• To assess the significance of small fragments of old-gwroth forests as stepping stones, parts of more extensive networks, and as locations where species may have populations temporarily.
  • The most significant piece of work related to this aim is the study of species richness in and the rate of loss of species from small fragments of old-growth forest. Twenty fragments of ca 10 ha in size were studied in Kuhmo in 1997. These fragments varied in terms of the time since they became isolated. Fifteen fragments in the size range from 5 to 100 ha were studied in northern Häme in 1998. These fragments became isolated a long time ago, hence the main issue here is the effect of fragment size on species richness and loss of species.

    In both cases, we have sampled a large range of taxa, including birds and mammals, the full range of insects, lichens and fungi, in the fragments. Especially the insect samples are very time-consuming to process and this work has not yet been completed. In Kuhmo, we are digitizing forest maps for the period 1950-95 at 5 year intervals to document the history of forest fragmentation in the study area. This information is needed for modelling (Task 3).

    We have a large project on the population biology of the flying squirrel in two study areas in southern Finland (Ilpo K. Hanski, Vesa Selonen). This work has produced 3 papers/manuscripts. Jodie Painter is currently developing microsatellite markers for the flying squirrel. We have already accumulated a large number of tissue and hair samples waiting to be analysed for the spatial population structure, breeding structure, and level of inbreeding in flying squirrel populations.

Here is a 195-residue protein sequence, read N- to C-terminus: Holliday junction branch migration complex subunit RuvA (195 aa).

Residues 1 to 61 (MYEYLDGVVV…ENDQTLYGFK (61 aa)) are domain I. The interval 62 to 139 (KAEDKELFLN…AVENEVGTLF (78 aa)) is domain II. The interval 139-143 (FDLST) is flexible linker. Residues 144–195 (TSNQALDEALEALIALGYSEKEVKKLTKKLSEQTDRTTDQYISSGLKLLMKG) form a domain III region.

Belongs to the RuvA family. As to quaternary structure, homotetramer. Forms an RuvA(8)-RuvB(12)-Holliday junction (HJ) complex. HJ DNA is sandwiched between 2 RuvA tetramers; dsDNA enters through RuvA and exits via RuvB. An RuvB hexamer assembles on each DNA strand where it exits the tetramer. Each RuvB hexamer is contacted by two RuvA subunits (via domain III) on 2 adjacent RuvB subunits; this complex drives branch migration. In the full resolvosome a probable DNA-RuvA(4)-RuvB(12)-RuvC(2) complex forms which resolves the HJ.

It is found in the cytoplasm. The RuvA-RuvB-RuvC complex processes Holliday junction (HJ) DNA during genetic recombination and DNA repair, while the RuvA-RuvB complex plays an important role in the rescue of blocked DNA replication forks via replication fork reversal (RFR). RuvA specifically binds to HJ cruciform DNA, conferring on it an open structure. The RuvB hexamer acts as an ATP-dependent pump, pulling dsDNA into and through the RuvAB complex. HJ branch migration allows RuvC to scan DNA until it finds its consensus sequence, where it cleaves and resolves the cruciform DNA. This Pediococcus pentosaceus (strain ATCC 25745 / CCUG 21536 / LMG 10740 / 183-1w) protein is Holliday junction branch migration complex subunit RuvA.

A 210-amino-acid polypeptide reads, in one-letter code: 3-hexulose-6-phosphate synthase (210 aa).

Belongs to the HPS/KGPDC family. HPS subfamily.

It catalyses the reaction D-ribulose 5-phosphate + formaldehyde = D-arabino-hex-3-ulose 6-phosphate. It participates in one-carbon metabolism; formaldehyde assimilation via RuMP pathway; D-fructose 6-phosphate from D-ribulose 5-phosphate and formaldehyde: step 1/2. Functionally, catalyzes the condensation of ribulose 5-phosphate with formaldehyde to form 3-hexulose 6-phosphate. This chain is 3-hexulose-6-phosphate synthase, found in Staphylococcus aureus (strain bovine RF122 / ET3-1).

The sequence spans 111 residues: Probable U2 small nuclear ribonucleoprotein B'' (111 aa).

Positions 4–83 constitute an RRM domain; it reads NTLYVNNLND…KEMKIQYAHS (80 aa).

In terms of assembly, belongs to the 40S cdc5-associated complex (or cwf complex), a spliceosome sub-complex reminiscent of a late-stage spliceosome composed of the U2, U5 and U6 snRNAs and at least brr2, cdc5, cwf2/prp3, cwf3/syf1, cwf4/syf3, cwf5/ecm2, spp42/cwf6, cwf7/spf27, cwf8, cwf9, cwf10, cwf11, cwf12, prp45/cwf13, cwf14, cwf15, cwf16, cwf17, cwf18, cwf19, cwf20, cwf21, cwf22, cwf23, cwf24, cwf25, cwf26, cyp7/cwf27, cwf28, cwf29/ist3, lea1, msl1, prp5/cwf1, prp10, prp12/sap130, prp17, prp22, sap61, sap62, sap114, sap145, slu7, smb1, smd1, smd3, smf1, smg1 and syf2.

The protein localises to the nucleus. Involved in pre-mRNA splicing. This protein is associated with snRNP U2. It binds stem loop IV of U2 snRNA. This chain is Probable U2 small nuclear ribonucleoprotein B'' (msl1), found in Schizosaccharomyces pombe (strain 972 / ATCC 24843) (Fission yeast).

• To empirically test the significance of ecological corridors and stepping stones in facilitating the movement of forest taxa.
  • A large-scale experiment on the signficance of ecological corridors was conducted in summer 1997, using the spruce forest specialist moth Xestia rhaetica (Mikko Kuussaari). Unfortunately, though the species has been regularly common in odd years in Kuhmo, it was unexpectedly scarce in 1997 and the sample size remained small. The experiment worked otherwise very well and will be repeated in the summer 1999 in the same place as in 1997 (Mikko Kuussaari and Gergely Varkonyi).